One of the best investments we can make is in our own knowledge and skills. With that in mind, this article will explain how we can use return on equity (ROE) to better understand a business. We will use ROE to examine Creotech Instruments SA (WSE:CRI), as a concrete example.
ROE or return on equity is a useful tool for evaluating how effectively a company can generate returns on the investment it has received from its shareholders. In simple terms, it is used to assess the profitability of a company in relation to its equity.
Check out our latest analysis for Creotech Instruments
How is ROE calculated?
the return on equity formula is:
Return on equity = Net income (from continuing operations) ÷ Equity
So, based on the formula above, the ROE for Creotech Instruments is:
3.2% = 595,000 zł ÷ 18 million zł (based on the last twelve months until December 2021).
The “return” is the annual profit. This means that for every 1 PLN worth of equity, the company has generated 0.03 PLN of profit.
Does Creotech Instruments have a good ROE?
Perhaps the easiest way to assess a company’s ROE is to compare it to the industry average. However, this method is only useful as a rough check, as companies differ quite a bit within the same industry classification. As shown in the graph below, Creotech Instruments has an ROE below the average (10%) of the Aerospace and Defense industry classification.
Unfortunately, this is suboptimal. However, we believe that a lower ROE could still mean that a company has the opportunity to improve its returns through the use of leverage, provided its existing debt levels are low. A highly leveraged company with a low ROE is a whole other story and a risky investment on our books. You can see the 5 risks we have identified for Creotech Instruments by visiting our risk dashboard for free on our platform here.
What is the impact of debt on ROE?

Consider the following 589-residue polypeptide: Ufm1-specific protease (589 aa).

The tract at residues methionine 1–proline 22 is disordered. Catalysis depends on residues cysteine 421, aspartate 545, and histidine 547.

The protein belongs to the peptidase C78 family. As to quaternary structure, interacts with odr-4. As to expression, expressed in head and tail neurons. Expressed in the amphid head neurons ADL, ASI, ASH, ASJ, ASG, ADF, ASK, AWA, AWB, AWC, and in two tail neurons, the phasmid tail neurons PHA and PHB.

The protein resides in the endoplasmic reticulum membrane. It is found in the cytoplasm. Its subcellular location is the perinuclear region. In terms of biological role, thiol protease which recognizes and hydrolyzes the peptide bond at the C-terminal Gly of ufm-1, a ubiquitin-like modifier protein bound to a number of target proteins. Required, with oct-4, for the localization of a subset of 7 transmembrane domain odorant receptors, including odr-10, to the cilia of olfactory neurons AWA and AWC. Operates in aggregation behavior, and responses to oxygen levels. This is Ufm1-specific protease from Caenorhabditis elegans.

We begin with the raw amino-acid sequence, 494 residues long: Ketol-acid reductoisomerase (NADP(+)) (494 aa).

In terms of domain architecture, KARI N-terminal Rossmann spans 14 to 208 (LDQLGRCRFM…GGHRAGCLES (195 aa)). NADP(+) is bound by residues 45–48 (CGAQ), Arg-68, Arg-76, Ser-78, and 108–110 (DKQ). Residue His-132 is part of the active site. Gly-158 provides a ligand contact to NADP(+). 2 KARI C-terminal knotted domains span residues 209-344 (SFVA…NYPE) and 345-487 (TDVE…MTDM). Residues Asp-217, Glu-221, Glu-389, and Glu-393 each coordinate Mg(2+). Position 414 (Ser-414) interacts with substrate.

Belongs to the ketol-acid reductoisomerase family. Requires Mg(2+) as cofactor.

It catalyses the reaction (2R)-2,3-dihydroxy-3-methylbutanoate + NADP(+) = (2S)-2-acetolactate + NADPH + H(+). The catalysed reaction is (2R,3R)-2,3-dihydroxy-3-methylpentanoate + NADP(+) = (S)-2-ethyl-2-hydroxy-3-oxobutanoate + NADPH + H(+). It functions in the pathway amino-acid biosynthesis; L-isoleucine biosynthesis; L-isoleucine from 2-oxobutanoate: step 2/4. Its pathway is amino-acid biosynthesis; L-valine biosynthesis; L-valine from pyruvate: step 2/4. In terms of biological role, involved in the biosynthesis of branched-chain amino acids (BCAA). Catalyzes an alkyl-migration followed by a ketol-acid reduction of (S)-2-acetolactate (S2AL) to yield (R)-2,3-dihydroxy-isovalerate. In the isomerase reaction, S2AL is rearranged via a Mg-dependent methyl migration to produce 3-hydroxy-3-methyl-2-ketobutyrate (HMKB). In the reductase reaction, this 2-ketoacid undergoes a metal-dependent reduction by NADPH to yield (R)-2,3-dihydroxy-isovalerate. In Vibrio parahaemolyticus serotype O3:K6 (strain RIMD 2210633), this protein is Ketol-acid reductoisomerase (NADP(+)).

Virtually all businesses need money to invest in the business, to increase their profits. The money for the investment can come from the previous year’s earnings (retained earnings), from issuing new shares or from borrowing. In the case of the first and second options, the ROE will reflect this use of cash, for growth. In the latter case, debt used for growth will enhance returns, but will not affect total equity. So using debt can improve ROE, but with the added risk of stormy weather, metaphorically speaking.
Creotech Instruments’ debt and its ROE of 3.2%
Creotech Instruments has a debt ratio of 0.26, which is far from excessive. Its ROE is pretty low and it uses some debt, but not a lot. It’s not great to see. Prudent use of debt to boost returns is generally a good move for shareholders, even if it leaves the company more exposed to rising interest rates.
Return on equity is a useful indicator of a company’s ability to generate profits and return them to shareholders. Companies that can earn high returns on equity without too much debt are generally of good quality. If two companies have the same ROE, I would generally prefer the one with less debt.
But ROE is only one piece of a larger puzzle, as high-quality companies often trade on high earnings multiples. The rate at which earnings are likely to grow, relative to earnings growth expectations reflected in the current price, should also be considered. So I think it’s worth checking it out free this detailed graph past profits, revenue and cash flow.
Sure Creotech Instruments may not be the best stock to buy. So you might want to see this free collection of other companies that have high ROE and low debt.
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This Simply Wall St article is general in nature. We provide commentary based on historical data and analyst forecasts only using unbiased methodology and our articles are not intended to be financial advice. It is not a recommendation to buy or sell stocks and does not take into account your objectives or financial situation. Our goal is to bring you targeted long-term analysis based on fundamental data. Note that our analysis may not take into account the latest announcements from price-sensitive companies or qualitative materials. Simply Wall St has no position in the stocks mentioned.